According to data released by the Global Forest Watch, the year 2018 witnessed a reduction in the rate of disappearance of tropical rainforests. In 2018, about 30 million acres of forest were lost due to deforestation. While still terrible, not in contrast to what had occurred in preceding years. For instance, 2016 and 2017 which were hotter years and witnessed widespread fires, resulted in 42 million and 39 million acres of forest land lost respectively. The difference in numbers from 2017 alone may seem negligible until you realize that 9 million acres is right about the size of Belgium as we know it.
While tropical forests remain under grave threat (the pattern since these reports began in 2001 shows the trend is on the rise) the respite in 2018 more than anything encourages hope.
The report points out the anti-deforestation measures in Indonesia seem to be working better than expected and serves as a contributor to the reduction in numbers. This is good news because amongst other things, it demonstrates what good can come from a seemingly hopeless situation when we refuse to give in and stand up for nature.
4. The United States Interior Department Delays its Plan of Opening Up the US Coastline for Oil Drilling
Last week, the US Administration confirmed that it was likely going to delay the release of its long-awaited plan to open up the nation’s coastline for drilling.
This delay comes in response to a recent court judgement which had blocked off all drilling activities along the Alaskan coast. The news of this delay was happily greeted by many environmental groups worldwide. Colin O’Mara, the extant president and CEO of the National Wildlife Federation said, “Every single governor from Maine to California has opposed offshore drilling off their coast, Republican and Democrat alike”.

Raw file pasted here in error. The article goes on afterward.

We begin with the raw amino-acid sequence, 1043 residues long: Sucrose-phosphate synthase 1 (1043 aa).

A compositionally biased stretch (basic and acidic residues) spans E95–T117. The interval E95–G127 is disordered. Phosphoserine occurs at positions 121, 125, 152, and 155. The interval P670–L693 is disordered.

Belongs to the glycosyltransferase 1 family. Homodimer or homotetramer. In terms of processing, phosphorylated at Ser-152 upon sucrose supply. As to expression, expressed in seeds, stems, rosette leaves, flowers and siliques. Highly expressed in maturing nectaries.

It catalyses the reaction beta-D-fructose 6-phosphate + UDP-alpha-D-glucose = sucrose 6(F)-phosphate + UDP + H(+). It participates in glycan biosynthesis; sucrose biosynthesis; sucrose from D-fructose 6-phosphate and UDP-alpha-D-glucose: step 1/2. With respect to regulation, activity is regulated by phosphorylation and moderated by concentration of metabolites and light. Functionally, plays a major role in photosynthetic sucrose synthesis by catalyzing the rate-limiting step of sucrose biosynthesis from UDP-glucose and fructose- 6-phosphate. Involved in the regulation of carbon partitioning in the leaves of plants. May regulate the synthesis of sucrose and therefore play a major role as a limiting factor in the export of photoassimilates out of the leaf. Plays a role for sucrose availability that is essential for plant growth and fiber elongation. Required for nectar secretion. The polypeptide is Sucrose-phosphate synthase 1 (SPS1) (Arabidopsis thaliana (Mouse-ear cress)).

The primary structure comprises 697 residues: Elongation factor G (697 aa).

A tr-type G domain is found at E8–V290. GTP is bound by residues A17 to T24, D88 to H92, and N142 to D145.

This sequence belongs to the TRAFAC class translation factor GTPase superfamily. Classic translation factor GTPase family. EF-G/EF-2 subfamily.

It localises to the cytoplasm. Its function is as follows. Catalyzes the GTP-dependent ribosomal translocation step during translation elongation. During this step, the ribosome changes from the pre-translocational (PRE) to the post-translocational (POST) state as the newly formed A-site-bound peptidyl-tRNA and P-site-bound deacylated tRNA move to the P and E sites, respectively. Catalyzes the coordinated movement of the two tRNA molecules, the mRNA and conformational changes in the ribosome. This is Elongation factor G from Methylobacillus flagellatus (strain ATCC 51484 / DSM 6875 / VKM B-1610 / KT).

Naturally, the oil heads are dissatisfied with these delays and have expressed a desire for the legal issues to be settled quickly so they can “proceed with the important work of exploring America’s offshore resources without delay”.
Score one for the environment, zero for the oil-loving Trump administration so far.
At the beginning of the series, we reported on the enormous growth of the renewable energy sector and how renewables have grown cheaper than coal. We are happy to report that last month, the use of renewable energy resources finally surpassed that of coal in actual power generation in the US.
According to the EIA’s Short Term Energy Outlook, coal which has long been the backbone of power generation in April accounted for 20% of all power generation. Meanwhile, renewable energy sources accounted for 24%. This trend is expected to continue in May with coal at 21% and renewables at 22%.
While natural gas still leads the pack at 36%, it is safe to say that coal is on the decline and renewables will become a greater source of power generation. This is the very first time renewable energy has generated more than coal on a monthly basis, a fact American environmentalists are celebrating.
And that’s a wrap. Be sure to check in next week for some more Climate Joy news. Until then, don’t forget to spread the joy by sharing this article with far and wide.
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Feature image of a runner taking an edible water bubble at the London Marathon 2019 via Dezeen.